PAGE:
Mud daubers, who are related to yellowjackets, are more submissive and shy than their cousins and try to avoid confrontation whenever possible.

These wasp nests may be the most interesting of all the different kinds of wasp nests.

The females construct elongated, cylindrical cells out of dried mud and place a single egg inside each one.

Nests of mud daubers are most commonly on vertical surfaces, such as the sides of buildings or sheds.

3. Southern Yellowjacket Nest

The Southern Yellowjacket Nest is the third mention on our list of different types of wasp nests.

The southern yellowjacket is a powerful species that you should not trifle with because it is notoriously hostile and has the propensity to swarm.

They can grow up to an inch long and have smooth bodies with yellow and black stripes that are easily recognizable.

Yellowjackets like to nest underground, but you can also find them in tree hollows, empty plant pots, beneath the hood of unused vehicles, and other undisturbed “cubby holes.”

Yellow jackets are most active throughout the spring and summer months.

Yellowjackets of the South Make Their Nests in the Earth Yellowjackets of the South make their nests in the ground.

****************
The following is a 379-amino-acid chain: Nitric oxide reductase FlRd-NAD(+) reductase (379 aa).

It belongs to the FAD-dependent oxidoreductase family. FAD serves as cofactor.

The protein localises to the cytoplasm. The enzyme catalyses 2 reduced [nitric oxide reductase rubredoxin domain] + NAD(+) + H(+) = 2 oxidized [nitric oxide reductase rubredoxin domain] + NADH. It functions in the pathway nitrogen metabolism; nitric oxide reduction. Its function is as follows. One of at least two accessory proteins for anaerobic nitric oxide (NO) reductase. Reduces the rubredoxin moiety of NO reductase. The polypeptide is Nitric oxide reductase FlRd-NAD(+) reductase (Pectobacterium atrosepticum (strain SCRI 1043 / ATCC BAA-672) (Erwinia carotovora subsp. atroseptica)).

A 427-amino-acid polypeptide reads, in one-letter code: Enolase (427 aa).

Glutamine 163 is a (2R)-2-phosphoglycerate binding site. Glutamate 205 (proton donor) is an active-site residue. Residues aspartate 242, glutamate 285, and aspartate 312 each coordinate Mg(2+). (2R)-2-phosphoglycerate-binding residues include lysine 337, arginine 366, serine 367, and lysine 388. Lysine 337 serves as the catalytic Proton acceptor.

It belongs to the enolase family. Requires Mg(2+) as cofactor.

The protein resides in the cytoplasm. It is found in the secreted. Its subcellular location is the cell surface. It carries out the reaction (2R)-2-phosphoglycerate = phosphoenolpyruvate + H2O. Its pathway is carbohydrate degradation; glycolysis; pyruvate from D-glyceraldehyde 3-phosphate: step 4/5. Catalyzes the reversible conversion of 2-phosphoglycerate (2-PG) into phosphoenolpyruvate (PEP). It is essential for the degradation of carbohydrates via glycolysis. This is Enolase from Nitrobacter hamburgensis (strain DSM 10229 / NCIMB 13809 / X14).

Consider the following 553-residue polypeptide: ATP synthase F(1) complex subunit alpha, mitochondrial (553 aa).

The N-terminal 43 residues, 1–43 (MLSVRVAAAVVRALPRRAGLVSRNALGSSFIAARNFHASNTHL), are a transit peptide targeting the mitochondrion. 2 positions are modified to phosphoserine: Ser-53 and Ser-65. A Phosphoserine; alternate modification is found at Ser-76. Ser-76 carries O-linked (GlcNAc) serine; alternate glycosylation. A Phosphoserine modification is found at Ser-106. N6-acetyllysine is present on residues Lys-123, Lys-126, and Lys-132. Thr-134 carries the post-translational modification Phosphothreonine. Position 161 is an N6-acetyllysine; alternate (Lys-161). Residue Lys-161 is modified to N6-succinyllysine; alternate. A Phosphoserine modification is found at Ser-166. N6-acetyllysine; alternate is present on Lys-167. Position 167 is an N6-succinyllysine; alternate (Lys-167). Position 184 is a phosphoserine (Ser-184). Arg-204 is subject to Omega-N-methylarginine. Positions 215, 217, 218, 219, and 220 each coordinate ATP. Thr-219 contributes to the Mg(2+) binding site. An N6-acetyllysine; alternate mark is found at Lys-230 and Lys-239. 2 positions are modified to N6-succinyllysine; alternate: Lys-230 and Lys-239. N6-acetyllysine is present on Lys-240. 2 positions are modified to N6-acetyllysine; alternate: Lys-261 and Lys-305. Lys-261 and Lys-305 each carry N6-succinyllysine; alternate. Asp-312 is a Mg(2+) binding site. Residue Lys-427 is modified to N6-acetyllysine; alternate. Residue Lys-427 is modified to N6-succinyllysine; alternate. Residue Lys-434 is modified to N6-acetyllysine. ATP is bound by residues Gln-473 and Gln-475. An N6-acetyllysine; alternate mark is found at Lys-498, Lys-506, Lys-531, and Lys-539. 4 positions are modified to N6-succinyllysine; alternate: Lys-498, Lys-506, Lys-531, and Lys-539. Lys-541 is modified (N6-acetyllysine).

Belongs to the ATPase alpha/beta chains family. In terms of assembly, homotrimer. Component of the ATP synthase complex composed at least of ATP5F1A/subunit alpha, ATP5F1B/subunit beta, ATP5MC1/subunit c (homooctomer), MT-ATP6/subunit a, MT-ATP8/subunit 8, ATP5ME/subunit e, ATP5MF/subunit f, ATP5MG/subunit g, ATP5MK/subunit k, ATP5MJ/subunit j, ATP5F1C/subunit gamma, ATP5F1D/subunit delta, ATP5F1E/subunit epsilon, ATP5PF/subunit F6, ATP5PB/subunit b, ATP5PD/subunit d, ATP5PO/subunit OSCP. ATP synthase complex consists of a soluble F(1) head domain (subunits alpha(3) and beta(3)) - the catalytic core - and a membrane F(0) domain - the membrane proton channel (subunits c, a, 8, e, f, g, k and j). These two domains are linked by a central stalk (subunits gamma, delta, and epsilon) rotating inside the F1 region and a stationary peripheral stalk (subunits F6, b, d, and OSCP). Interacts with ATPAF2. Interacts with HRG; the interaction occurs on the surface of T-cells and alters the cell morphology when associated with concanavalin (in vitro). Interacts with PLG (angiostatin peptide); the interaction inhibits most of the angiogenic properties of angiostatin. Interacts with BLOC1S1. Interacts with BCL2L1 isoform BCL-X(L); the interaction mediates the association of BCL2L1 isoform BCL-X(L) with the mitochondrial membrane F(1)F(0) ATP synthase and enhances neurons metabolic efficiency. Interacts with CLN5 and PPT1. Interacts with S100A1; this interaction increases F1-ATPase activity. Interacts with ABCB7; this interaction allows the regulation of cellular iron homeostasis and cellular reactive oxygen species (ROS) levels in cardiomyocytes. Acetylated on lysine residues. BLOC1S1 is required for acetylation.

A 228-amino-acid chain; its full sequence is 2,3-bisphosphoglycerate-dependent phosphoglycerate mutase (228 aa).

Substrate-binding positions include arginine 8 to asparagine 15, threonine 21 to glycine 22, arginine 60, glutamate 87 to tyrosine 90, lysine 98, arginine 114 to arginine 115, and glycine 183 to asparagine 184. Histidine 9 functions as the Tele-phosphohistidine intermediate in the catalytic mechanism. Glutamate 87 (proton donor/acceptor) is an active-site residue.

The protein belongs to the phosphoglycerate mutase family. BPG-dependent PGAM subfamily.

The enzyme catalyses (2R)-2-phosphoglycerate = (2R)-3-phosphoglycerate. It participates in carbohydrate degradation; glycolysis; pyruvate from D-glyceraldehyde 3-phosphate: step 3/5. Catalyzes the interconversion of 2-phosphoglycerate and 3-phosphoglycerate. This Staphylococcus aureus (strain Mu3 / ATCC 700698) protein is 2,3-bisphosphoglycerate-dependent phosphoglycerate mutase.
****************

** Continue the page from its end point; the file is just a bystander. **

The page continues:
Yellowjackets build their structure by chewing plant fibers to make a greyish-brown papery substance, which they apply in layers in early spring.

This process takes place over several weeks. It maintains its steady growth throughout the year until the cold season when the insects leave it alone.

The nest consists of hexagonal cells used for egg brooding, and the yellowjackets will fight with all their might to protect their young.

4. Cicada Killer Wasp Nest

Cicada Killer Wasp Nest
by Ted Drake is licensed under CC BY-ND 2.0

The fourth mention in our compilation of different types of wasp nests is the Cicada killer Wasp nest.

Wasps that prey on cicadas are large, reaching lengths up to 2 inches.

Their abdomens are black and yellow, and they have lacy brown wings and red legs. You may recognize them by these characteristics.

Cicada killers make their nests in sandy or loose soil, and they move pounds of the substrate to construct a series of deep holes that are large enough to house the paralyzed cicadas that their newly hatched young devour.